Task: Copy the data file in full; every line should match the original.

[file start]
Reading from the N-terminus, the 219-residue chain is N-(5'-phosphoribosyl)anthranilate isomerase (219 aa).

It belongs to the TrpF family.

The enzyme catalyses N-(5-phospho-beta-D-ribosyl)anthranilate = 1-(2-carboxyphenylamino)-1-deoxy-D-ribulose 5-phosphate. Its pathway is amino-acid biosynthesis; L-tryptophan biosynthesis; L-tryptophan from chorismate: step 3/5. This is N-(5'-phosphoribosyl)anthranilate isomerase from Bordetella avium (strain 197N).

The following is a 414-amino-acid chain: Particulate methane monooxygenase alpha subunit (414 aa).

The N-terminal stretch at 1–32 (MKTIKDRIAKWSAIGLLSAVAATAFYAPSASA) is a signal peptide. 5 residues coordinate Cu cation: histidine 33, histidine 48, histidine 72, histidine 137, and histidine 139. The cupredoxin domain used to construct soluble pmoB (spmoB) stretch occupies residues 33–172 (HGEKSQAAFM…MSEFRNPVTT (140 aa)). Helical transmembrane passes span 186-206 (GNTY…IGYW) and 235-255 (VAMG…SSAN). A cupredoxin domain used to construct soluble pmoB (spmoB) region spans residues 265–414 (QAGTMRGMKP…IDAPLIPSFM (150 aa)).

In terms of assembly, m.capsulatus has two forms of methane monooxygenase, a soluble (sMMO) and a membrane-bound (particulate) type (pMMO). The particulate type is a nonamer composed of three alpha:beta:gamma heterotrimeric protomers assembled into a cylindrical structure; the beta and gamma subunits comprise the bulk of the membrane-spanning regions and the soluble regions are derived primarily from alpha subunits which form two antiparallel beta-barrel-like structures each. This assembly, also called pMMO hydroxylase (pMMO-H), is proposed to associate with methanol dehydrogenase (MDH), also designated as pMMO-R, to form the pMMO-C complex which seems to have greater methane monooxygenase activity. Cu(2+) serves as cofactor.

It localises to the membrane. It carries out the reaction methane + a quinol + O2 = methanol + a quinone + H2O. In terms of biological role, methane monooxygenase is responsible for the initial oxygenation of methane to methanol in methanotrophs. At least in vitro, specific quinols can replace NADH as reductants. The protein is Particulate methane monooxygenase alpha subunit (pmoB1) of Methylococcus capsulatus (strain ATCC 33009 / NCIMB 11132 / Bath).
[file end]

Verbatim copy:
Reading from the N-terminus, the 219-residue chain is N-(5'-phosphoribosyl)anthranilate isomerase (219 aa).

It belongs to the TrpF family.

The enzyme catalyses N-(5-phospho-beta-D-ribosyl)anthranilate = 1-(2-carboxyphenylamino)-1-deoxy-D-ribulose 5-phosphate. Its pathway is amino-acid biosynthesis; L-tryptophan biosynthesis; L-tryptophan from chorismate: step 3/5. This is N-(5'-phosphoribosyl)anthranilate isomerase from Bordetella avium (strain 197N).

The following is a 414-amino-acid chain: Particulate methane monooxygenase alpha subunit (414 aa).

The N-terminal stretch at 1–32 (MKTIKDRIAKWSAIGLLSAVAATAFYAPSASA) is a signal peptide. 5 residues coordinate Cu cation: histidine 33, histidine 48, histidine 72, histidine 137, and histidine 139. The cupredoxin domain used to construct soluble pmoB (spmoB) stretch occupies residues 33–172 (HGEKSQAAFM…MSEFRNPVTT (140 aa)). Helical transmembrane passes span 186-206 (GNTY…IGYW) and 235-255 (VAMG…SSAN). A cupredoxin domain used to construct soluble pmoB (spmoB) region spans residues 265–414 (QAGTMRGMKP…IDAPLIPSFM (150 aa)).

In terms of assembly, m.capsulatus has two forms of methane monooxygenase, a soluble (sMMO) and a membrane-bound (particulate) type (pMMO). The particulate type is a nonamer composed of three alpha:beta:gamma heterotrimeric protomers assembled into a cylindrical structure; the beta and gamma subunits comprise the bulk of the membrane-spanning regions and the soluble regions are derived primarily from alpha subunits which form two antiparallel beta-barrel-like structures each. This assembly, also called pMMO hydroxylase (pMMO-H), is proposed to associate with methanol dehydrogenase (MDH), also designated as pMMO-R, to form the pMMO-C complex which seems to have greater methane monooxygenase activity. Cu(2+) serves as cofactor.

It localises to the membrane. It carries out the reaction methane + a quinol + O2 = methanol + a quinone + H2O. In terms of biological role, methane monooxygenase is responsible for the initial oxygenation of methane to methanol in methanotrophs. At least in vitro, specific quinols can replace NADH as reductants. The protein is Particulate methane monooxygenase alpha subunit (pmoB1) of Methylococcus capsulatus (strain ATCC 33009 / NCIMB 11132 / Bath).